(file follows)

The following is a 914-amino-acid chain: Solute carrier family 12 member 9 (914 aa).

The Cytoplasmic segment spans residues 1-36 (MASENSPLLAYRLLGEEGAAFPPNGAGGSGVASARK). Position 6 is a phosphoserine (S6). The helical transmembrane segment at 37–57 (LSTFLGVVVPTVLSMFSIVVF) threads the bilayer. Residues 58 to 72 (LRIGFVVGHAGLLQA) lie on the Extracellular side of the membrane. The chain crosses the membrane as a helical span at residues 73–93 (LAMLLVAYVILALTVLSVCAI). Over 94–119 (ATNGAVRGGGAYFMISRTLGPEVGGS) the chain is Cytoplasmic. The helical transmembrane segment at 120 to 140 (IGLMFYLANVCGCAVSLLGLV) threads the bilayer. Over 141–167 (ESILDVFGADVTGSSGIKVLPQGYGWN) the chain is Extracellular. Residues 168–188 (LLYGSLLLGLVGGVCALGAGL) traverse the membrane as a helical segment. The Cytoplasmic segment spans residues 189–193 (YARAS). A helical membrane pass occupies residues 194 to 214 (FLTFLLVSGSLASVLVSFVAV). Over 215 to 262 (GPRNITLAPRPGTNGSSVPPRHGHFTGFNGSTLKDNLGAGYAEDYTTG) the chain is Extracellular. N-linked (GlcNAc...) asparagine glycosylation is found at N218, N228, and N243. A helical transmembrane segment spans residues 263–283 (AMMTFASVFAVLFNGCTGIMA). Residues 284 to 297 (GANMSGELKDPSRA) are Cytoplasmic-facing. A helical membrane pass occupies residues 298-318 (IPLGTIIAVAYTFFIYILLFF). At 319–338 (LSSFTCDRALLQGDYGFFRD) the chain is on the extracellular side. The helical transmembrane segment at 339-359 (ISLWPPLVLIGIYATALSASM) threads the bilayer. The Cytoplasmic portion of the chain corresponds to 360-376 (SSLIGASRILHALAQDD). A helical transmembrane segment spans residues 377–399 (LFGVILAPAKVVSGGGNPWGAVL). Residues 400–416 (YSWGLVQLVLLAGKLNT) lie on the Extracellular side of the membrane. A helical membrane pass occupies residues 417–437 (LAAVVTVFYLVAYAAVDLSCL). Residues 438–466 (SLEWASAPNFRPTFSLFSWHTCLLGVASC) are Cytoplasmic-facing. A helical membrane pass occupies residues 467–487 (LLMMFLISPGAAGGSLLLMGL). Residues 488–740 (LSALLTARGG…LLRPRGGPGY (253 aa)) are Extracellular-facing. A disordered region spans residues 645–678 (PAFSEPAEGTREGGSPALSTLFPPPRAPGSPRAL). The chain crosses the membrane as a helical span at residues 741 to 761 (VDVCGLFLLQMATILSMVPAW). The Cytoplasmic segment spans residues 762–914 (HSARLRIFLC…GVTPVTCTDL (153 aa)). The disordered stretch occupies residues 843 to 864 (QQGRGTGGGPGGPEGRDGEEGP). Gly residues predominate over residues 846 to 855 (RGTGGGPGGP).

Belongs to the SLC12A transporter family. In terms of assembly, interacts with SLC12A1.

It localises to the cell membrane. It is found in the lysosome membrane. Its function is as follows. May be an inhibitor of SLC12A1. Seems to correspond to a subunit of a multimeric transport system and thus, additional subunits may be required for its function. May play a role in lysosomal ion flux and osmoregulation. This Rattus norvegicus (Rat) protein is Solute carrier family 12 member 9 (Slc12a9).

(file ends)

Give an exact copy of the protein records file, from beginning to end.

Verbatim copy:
The following is a 914-amino-acid chain: Solute carrier family 12 member 9 (914 aa).

The Cytoplasmic segment spans residues 1-36 (MASENSPLLAYRLLGEEGAAFPPNGAGGSGVASARK). Position 6 is a phosphoserine (S6). The helical transmembrane segment at 37–57 (LSTFLGVVVPTVLSMFSIVVF) threads the bilayer. Residues 58 to 72 (LRIGFVVGHAGLLQA) lie on the Extracellular side of the membrane. The chain crosses the membrane as a helical span at residues 73–93 (LAMLLVAYVILALTVLSVCAI). Over 94–119 (ATNGAVRGGGAYFMISRTLGPEVGGS) the chain is Cytoplasmic. The helical transmembrane segment at 120 to 140 (IGLMFYLANVCGCAVSLLGLV) threads the bilayer. Over 141–167 (ESILDVFGADVTGSSGIKVLPQGYGWN) the chain is Extracellular. Residues 168–188 (LLYGSLLLGLVGGVCALGAGL) traverse the membrane as a helical segment. The Cytoplasmic segment spans residues 189–193 (YARAS). A helical membrane pass occupies residues 194 to 214 (FLTFLLVSGSLASVLVSFVAV). Over 215 to 262 (GPRNITLAPRPGTNGSSVPPRHGHFTGFNGSTLKDNLGAGYAEDYTTG) the chain is Extracellular. N-linked (GlcNAc...) asparagine glycosylation is found at N218, N228, and N243. A helical transmembrane segment spans residues 263–283 (AMMTFASVFAVLFNGCTGIMA). Residues 284 to 297 (GANMSGELKDPSRA) are Cytoplasmic-facing. A helical membrane pass occupies residues 298-318 (IPLGTIIAVAYTFFIYILLFF). At 319–338 (LSSFTCDRALLQGDYGFFRD) the chain is on the extracellular side. The helical transmembrane segment at 339-359 (ISLWPPLVLIGIYATALSASM) threads the bilayer. The Cytoplasmic portion of the chain corresponds to 360-376 (SSLIGASRILHALAQDD). A helical transmembrane segment spans residues 377–399 (LFGVILAPAKVVSGGGNPWGAVL). Residues 400–416 (YSWGLVQLVLLAGKLNT) lie on the Extracellular side of the membrane. A helical membrane pass occupies residues 417–437 (LAAVVTVFYLVAYAAVDLSCL). Residues 438–466 (SLEWASAPNFRPTFSLFSWHTCLLGVASC) are Cytoplasmic-facing. A helical membrane pass occupies residues 467–487 (LLMMFLISPGAAGGSLLLMGL). Residues 488–740 (LSALLTARGG…LLRPRGGPGY (253 aa)) are Extracellular-facing. A disordered region spans residues 645–678 (PAFSEPAEGTREGGSPALSTLFPPPRAPGSPRAL). The chain crosses the membrane as a helical span at residues 741 to 761 (VDVCGLFLLQMATILSMVPAW). The Cytoplasmic segment spans residues 762–914 (HSARLRIFLC…GVTPVTCTDL (153 aa)). The disordered stretch occupies residues 843 to 864 (QQGRGTGGGPGGPEGRDGEEGP). Gly residues predominate over residues 846 to 855 (RGTGGGPGGP).

Belongs to the SLC12A transporter family. In terms of assembly, interacts with SLC12A1.

It localises to the cell membrane. It is found in the lysosome membrane. Its function is as follows. May be an inhibitor of SLC12A1. Seems to correspond to a subunit of a multimeric transport system and thus, additional subunits may be required for its function. May play a role in lysosomal ion flux and osmoregulation. This Rattus norvegicus (Rat) protein is Solute carrier family 12 member 9 (Slc12a9).